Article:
The Oct. 23 feast of the Franciscan friar Saint John of Capistrano (1385-1456) reminds me of the springtime and the miracle of the swallows. It is pretty ironic that I am thinking spring today since it is chilly outside and we have a freeze warning here in Harford County for tonight.
Are you familiar with the Franciscan missions (San Juan Capistrano) named for today’s saint in Southern California and in San Antonio? The Mission in Southern California was founded by Father Junipero Serra in 1776 to spread the Catholic faith to the Native Americans. But it is now most widely known for the “miracle of the swallows” each year on the March 19 feast of Saint Joseph.
According to their visitor website, the cliff swallows winter each year in Argentina and then arrive back each March to this famous Franciscan mission. They make their nests in the eaves there until October when their migration cycle starts again. People from all over the world are known to visit, especially on the March 19 feast day of Jesus’ foster-father when these small birds return at dawn to settle back into their mud nests at the ruins of the Great Stone Church. Damaged by the earthquake of 1812, this Franciscan church is now famous for housing these birds. On the feast of San Juan Capistrano, Oct. 23, the small birds are known to take flight again for their winter destination.
More information can also be found on the website for the local San Juan Capistrano community here.
Photo by Diana L. Guerrero
Saint John, born in Capistrano, Italy, was dedicated to the practice of law in the courts of Naples until he was appointed the Governor of Perugia at the young age of 26. After being a prisoner of war, he joined the Franciscans at Perugia in 1416. He studied under St. Berardine of Siena, who inspired him to spread the practice of devotion to the Holy Name of Jesus and Mary.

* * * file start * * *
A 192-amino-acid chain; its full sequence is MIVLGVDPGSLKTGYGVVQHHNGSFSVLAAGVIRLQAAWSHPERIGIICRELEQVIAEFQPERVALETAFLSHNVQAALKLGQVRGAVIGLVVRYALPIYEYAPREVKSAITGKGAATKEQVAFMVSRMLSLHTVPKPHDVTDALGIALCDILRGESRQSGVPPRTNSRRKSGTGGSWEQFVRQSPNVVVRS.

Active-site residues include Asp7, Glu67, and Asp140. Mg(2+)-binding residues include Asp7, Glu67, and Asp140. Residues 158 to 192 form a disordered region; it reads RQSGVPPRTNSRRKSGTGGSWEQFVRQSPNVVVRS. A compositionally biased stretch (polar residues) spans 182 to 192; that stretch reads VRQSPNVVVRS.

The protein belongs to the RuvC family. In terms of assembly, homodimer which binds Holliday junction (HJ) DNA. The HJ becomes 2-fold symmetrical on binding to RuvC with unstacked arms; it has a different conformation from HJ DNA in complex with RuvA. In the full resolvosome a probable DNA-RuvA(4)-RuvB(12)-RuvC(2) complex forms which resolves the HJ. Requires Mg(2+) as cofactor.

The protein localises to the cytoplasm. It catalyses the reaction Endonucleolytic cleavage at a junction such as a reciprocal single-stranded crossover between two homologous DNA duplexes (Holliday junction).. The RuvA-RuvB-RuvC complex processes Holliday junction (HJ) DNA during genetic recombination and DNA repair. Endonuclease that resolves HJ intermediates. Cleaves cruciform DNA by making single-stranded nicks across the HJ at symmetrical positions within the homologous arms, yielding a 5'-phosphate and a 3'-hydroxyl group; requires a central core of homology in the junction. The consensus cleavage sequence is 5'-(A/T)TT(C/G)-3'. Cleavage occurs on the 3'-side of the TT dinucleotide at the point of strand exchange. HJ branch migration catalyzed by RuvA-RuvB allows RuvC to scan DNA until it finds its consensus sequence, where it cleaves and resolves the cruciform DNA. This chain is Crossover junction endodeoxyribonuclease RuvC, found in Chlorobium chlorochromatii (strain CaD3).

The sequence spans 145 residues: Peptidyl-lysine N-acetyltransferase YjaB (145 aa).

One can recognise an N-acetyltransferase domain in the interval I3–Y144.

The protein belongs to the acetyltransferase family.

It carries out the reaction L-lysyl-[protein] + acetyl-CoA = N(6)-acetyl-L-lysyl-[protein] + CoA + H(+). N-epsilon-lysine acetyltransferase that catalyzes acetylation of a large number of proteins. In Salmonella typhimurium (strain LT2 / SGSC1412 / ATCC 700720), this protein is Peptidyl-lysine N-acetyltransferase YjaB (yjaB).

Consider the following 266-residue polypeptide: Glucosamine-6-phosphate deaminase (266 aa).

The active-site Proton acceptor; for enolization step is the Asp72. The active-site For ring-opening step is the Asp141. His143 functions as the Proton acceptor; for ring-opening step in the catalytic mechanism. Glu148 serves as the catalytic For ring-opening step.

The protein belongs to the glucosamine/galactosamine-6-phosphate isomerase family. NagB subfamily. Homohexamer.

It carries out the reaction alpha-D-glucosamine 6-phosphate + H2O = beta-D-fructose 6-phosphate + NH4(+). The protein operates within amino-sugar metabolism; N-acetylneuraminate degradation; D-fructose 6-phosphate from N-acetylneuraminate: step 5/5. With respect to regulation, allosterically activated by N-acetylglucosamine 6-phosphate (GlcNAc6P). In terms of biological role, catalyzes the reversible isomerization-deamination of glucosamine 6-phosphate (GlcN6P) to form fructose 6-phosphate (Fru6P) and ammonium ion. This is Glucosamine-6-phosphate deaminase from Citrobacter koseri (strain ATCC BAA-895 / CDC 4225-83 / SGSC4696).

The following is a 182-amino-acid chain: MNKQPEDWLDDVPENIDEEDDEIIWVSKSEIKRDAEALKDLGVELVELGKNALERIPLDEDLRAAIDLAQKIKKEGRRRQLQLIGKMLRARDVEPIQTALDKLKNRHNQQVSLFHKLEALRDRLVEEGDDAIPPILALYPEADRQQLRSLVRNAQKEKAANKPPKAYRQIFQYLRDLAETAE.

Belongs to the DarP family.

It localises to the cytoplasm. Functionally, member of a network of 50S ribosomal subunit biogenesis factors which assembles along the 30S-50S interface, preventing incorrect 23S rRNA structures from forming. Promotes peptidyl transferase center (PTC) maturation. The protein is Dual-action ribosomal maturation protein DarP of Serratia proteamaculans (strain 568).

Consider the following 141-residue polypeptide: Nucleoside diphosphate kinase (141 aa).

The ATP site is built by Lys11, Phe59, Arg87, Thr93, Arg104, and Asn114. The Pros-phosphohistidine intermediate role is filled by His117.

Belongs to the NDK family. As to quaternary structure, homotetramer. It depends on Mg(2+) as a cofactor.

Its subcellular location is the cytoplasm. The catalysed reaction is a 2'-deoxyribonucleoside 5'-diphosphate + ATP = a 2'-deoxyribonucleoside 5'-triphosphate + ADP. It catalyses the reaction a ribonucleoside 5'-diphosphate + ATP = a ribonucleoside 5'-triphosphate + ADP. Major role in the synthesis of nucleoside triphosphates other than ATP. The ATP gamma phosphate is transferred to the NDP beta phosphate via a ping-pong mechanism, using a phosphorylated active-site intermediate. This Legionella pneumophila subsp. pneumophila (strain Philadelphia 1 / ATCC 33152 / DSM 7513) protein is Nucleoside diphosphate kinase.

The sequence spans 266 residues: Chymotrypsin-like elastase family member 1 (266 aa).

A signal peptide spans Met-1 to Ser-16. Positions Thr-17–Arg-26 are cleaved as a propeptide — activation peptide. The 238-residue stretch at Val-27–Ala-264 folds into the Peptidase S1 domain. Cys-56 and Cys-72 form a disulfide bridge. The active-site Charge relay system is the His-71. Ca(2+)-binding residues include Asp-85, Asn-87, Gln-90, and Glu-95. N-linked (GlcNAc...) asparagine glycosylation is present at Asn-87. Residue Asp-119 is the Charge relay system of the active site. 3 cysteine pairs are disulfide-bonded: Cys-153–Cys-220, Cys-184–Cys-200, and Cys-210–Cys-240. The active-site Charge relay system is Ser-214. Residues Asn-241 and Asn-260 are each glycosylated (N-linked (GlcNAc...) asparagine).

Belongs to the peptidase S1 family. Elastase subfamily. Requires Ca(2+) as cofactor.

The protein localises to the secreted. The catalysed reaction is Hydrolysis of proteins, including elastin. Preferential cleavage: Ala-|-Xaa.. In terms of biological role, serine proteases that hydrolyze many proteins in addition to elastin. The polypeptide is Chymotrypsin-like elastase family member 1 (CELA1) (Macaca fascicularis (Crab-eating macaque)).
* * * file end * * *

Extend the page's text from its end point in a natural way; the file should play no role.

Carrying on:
He was known to be an outstanding preacher, and travelled all over Europe preaching the Gospel of repentance and establishing Franciscan communities. At the age of 70 he was commissioned by Pope Callistus III to lead a crusade against the Turks at Belgrade. He led an army of 70,000 Christians to victory, saving Rome and Vienna from attack, thus earning his nickname as “the soldier saint.” He died shortly thereafter in Hungary in 1456.
He is considered the patron saint of military chaplains and jurists.
Excerpt from “Mirror of the Clergy”
—St. John of Capistrano
“Those who are called to the table of the Lord must glow with the brightness that comes from the good example of a praiseworthy and blameless life. They must completely remove from their lives the filth and uncleanness of vice. Their upright lives must make them like the salt of the earth for themselves and for the rest of mankind. The brightness of their wisdom must make them like the light of the world that brings light to others. They must learn from their eminent teacher, Jesus Christ, what he declared not only to his apostles and disciples, but also to all the priests and clerics who were to succeed them, when he said: You are the salt of the earth. But what if salt goes flat? How can you restore its flavor? Then it is good for nothing but to be thrown out and trampled underfoot.”
Jesus also said: “You are the light of the world.” Now a light does not illumine itself, but instead it diffuses its rays and shines all around upon everything that comes into its view. So it must be with the glowing lives of upright and holy clerics. By the brightness of their holiness they must bring light and serenity to all who gaze upon them. They have been placed here to care for others. Their own lives should be an example to others, showing how they must live in the house of the Lord.